We must be so careful to never give simple answers to good questions. To give a simple answer to a good question is to dismiss wonder and reject curiosity.

History:
When I was in high school, a friend asked the question, “Why do we study history?"
“So we don't repeat the mistakes of the past,” my teacher replied.
I do not doubt that a knowledge of history can affect opinions on social and political policy, but to think that the whole significance of the field lies in a utilitarian strategical agenda is profoundly problematic. History is our narrative. An appreciation of history is valuable for many of the same reasons an appreciation of art is valuable or a sunset is valuable. Within history is contained the actualization of our species' potential for courage, evil, conflict and organization. History inspires us to act, tells us about who we are and what we're doing here. History is our sole connection to the past. History is a precious and meager informational fossil of the events that transpired on this planet. Through the study of history we can construct shared memory, a collective mythology which affects our social and political consciousness. It is useful to know history, but history isn't important because it is useful. Like “monkeys,” to teach that history is studied so we don't repeat the mistakes of the past is a simple answer to a good question.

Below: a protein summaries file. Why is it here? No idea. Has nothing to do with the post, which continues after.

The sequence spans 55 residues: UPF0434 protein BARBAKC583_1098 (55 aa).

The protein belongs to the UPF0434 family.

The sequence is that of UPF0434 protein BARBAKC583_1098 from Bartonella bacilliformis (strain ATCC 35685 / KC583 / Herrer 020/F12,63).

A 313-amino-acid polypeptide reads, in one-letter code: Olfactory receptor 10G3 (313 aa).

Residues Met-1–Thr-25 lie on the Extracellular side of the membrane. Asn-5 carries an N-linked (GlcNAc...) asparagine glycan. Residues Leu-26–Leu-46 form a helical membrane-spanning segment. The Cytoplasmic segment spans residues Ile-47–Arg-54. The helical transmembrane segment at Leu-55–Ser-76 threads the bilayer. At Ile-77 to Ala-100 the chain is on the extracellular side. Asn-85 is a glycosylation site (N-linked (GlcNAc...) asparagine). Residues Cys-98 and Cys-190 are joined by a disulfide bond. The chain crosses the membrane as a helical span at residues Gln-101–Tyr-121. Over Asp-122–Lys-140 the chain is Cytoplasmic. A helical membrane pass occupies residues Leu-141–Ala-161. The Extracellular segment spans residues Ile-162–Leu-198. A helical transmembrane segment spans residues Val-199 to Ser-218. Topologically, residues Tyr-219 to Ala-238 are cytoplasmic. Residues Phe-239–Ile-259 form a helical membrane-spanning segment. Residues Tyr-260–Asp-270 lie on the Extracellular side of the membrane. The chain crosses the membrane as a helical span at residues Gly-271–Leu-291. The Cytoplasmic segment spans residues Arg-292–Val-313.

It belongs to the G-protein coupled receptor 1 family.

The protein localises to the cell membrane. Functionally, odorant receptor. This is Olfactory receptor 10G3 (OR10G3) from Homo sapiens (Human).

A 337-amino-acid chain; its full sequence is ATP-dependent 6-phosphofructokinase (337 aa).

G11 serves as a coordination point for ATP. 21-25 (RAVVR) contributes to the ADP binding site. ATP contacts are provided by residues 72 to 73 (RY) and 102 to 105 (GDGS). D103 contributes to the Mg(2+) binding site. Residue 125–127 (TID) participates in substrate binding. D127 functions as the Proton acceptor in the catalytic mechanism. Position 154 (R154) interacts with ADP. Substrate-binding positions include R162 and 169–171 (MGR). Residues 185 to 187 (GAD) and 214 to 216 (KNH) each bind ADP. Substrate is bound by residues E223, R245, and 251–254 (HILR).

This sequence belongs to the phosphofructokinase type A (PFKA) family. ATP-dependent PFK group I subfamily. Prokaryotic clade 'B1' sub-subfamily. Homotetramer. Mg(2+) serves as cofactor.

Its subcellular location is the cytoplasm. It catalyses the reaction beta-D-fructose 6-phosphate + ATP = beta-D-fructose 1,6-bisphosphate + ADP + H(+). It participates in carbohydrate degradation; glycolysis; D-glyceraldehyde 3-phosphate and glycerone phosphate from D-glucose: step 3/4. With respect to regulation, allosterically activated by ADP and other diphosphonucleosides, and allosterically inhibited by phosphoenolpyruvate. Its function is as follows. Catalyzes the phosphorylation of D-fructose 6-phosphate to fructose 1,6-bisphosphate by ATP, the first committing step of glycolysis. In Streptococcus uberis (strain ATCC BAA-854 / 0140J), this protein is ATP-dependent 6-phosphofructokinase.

Literature:
We teach literature because it is important. Literature sharpens our use of language, sharpens our thinking, exposes us to a spectrum of experiences and ideas and celebrates the human condition in all its wonder and frailty. Literature offers us models of fear, resolve, courage and self-transformation and literature stands to reminds us of the infinite importance which can animate singular moments in our life. Literature has so much to teach and does so “as nature teaches, as forests teach, as the sea teaches, as infancy teaches, viz. by deep impulse, by hieroglyphic suggestion. Their teaching is not direct or explicit, but lurking, implicit, masked in deep incarnations” (Thomas De Quincey). Literature isn't something that we try to “understand,” literature is something we confront, discuss, marvel at, encounter and grapple with. Whenever literature or any art gets “explained,” it is undermined.